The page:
For many years the fact that an employee had a final written warning which was live and then committed a further act of misconduct meant that dismissal was fair if a proper procedure was followed. There were rare circumstances where a Tribunal would look further at the position. I recall many a case when acting for an employer that I had the case dismissed at a Pre-hearing review for no reasonable prospects on those same facts.
Following the recent Court of Appeal decision in Davies v Sandwell Metropolitan Borough the position is less straight forward. This case found that an employer is entitled to rely on a final written warning in considering dismissal provided it was issued in good faith, there was at least a prima facie case for imposing the final written warning and it was not manifestly inappropriate to impose that final written warning.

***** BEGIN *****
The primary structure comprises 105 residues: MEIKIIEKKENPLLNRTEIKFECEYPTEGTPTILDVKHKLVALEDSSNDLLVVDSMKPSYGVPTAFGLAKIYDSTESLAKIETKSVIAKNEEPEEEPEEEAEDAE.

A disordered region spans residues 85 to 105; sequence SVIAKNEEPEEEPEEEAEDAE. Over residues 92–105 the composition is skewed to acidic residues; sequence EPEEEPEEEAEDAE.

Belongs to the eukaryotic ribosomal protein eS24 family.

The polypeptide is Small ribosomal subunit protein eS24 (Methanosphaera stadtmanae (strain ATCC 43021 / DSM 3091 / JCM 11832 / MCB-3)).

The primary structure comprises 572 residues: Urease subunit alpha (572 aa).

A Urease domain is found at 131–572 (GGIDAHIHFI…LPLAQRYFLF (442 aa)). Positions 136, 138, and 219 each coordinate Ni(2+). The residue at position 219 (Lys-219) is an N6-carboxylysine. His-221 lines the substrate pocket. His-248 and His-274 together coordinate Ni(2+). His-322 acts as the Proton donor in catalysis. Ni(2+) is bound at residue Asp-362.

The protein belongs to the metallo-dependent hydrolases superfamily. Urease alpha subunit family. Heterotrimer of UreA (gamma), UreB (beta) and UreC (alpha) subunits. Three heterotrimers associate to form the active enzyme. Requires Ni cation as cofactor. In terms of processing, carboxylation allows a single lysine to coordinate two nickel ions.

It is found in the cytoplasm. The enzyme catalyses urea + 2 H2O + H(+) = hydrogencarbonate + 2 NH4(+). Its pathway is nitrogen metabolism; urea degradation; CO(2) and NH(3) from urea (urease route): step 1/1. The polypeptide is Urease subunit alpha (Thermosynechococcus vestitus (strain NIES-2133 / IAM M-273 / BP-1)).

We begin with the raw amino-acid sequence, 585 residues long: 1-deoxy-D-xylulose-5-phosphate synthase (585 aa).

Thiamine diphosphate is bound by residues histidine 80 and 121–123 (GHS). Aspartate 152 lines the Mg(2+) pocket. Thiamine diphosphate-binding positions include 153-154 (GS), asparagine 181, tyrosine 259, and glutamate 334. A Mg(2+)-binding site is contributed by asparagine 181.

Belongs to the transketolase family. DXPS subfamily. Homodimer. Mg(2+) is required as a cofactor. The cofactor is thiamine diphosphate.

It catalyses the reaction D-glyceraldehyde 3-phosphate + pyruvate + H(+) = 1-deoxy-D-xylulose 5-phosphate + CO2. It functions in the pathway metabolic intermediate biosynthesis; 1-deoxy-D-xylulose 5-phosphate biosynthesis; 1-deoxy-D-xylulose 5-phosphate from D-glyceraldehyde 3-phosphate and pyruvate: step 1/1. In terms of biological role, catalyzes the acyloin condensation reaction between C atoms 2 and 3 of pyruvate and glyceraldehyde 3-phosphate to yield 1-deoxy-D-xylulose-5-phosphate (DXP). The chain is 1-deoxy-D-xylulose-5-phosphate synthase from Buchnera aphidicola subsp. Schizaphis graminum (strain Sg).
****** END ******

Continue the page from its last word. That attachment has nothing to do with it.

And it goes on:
Where there is a real concern in a case that the final written warning was manisfestly inappropriate the Tribunal may scrutinise the circumstances in which the final written warning was given. Equally this comes too late for some employee clients.
A second Court of Appeal case of Christou v London Borough of Haringey (also this year concerning the Baby P case) found that an employer can discipline for a second occasion the same incident/conduct particularly where new evidence has come to light.
Perhaps the law on unfair dismissal concerning warnings is not as straight forward as it once was?